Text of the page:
- A 25 PAGE CRITIQUE from Rachele Alpine
- A YA BOOK from Bonnie Ray

How 'bout them apples?

Now here's how the hopping of blogs works:
  1. Leave a comment here with perhaps the book that started your dream - or your favorite read of the moment or just a straight-up-comment of your choosing. Whatever works for you.
  2. Hop to the next two blogs on the list below and leave a comment there as well. The more comments you leave, the more you increase your chance of winning one of those awesome prizes listed above.
  3. Each blog has shiny new people to hop to at the bottom of their post. Just think of all the new blogs you'll experience today.
  4. The last day to comment is Thursday, September 22nd.
  5. Winners will be selected through
Blogs to hop on over to:

Cat Gerlach - click HERE
And Ali Cross (quick but important side note, Ali will be posting her bloghop post tomorrow, so check back on her blog Friday, September 16th and comment) - click HERE

I wish you happy hopping my friends!

Tuesday, September 13, 2011

Campgaigner Spotlights Round Two

As you know, I'm participating in Rachael Harrie's Platform Building Campaign. I'd like to formally welcome all of my new blog followers and say how nice it is to have you stop by here.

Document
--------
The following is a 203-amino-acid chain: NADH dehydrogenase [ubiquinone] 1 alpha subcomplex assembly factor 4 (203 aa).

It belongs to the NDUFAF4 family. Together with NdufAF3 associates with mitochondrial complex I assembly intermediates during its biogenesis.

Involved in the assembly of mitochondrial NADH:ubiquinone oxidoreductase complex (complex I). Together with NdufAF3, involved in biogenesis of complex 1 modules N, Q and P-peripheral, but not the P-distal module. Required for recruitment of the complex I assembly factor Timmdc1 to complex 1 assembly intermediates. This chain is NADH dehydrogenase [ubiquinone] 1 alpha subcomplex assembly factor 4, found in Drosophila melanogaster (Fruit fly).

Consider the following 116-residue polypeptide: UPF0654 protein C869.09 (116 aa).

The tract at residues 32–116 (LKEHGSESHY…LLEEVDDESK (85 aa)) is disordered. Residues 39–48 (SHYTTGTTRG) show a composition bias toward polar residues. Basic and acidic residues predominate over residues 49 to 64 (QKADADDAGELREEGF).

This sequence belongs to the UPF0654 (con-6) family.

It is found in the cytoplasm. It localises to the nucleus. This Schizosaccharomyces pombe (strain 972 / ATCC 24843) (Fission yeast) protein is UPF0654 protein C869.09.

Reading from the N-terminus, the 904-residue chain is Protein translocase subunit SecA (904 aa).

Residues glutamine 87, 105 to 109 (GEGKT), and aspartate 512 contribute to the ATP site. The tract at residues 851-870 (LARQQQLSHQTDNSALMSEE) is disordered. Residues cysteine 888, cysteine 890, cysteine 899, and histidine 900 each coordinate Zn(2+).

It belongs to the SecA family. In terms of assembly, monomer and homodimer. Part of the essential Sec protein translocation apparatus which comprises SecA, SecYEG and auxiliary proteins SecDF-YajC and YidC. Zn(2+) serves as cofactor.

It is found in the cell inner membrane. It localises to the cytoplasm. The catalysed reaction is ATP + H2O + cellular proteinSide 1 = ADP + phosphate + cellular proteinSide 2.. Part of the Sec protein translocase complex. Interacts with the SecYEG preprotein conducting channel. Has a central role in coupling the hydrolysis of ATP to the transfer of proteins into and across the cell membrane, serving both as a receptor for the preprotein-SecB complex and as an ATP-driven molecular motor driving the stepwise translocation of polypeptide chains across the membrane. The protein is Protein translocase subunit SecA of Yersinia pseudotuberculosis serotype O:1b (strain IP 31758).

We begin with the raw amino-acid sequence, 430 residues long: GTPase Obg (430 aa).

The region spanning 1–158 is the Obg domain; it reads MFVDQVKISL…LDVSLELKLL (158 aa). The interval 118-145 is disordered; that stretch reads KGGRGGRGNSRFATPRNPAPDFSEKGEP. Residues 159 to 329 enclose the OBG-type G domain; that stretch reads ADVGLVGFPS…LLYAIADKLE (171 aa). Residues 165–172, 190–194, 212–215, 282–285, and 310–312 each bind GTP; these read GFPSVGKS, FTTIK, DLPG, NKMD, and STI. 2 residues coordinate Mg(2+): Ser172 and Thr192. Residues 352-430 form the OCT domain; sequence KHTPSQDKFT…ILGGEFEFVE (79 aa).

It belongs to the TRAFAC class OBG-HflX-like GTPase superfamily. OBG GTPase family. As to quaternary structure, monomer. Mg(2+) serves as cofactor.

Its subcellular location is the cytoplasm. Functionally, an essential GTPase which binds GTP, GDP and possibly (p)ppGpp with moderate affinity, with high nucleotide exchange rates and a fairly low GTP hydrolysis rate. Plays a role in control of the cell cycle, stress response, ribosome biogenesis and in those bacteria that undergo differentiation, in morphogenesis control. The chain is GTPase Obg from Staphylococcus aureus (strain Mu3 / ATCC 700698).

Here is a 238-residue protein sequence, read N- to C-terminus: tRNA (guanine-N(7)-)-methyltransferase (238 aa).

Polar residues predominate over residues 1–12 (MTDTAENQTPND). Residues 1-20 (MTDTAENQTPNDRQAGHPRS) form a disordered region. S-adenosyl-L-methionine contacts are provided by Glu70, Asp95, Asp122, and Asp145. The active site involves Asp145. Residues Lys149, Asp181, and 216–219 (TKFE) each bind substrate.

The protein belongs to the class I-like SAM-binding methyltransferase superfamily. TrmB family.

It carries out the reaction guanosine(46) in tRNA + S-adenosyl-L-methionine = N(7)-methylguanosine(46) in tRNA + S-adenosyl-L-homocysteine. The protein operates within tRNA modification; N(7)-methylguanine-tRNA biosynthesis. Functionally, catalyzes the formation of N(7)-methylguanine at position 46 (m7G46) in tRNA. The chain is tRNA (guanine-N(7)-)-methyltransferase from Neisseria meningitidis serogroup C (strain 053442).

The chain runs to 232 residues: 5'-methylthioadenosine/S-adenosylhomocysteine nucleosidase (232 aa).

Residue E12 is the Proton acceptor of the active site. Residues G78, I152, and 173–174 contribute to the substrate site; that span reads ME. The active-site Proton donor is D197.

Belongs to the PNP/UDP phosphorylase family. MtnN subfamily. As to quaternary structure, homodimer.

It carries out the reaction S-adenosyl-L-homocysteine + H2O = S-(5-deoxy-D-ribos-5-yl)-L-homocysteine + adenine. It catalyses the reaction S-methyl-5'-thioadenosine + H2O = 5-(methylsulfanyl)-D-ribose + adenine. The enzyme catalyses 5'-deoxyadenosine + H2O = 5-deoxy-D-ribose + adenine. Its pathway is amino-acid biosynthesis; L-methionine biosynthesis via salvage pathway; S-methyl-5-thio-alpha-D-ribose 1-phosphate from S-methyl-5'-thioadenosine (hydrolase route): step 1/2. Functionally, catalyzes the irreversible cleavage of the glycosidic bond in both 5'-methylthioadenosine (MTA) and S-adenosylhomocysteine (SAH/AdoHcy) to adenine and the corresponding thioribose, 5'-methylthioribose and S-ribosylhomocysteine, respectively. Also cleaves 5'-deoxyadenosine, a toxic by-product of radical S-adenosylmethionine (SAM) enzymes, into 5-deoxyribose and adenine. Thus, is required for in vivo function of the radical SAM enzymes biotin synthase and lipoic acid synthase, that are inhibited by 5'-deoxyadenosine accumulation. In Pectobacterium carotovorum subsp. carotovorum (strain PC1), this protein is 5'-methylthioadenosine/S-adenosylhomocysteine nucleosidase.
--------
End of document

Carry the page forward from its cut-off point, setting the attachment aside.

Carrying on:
Since I have a 9:00 a.m. dentist appointment tomorrow I thought it better to post this right now. I'd like to introduce you to five of my fellow Campaigners by giving them each their own spotlight. I hope you take a few moments, visit their blogs and make some new  friends!

Meet J. A. Bennett
She believes that you can live in the moment and have goals if you focus on what matters most.

Visit her blog A BOOK, A GIRL, A JOURNEY

Meet Brittany

She is a thirteen-year-old blogger and writer who is witty and intelligent.


Meet Stephanie
She's a certified english teacher on the hunt for a job. She writes YA fantasy and urban fantasy.

Visit her blog WORD BY WORD

Meet Roger Eschbacher
 He is a self-proclaimed thug novelista keepin' it real. He also writes TV animation (how cool is that?) and MG fantasy.

Visit his blog THE NOVEL PROJECT

Meet J. R. Williams
She is a proud Chicago native who has experience writing just about everything.

Visit her blog MY ROAD TO FREEDOM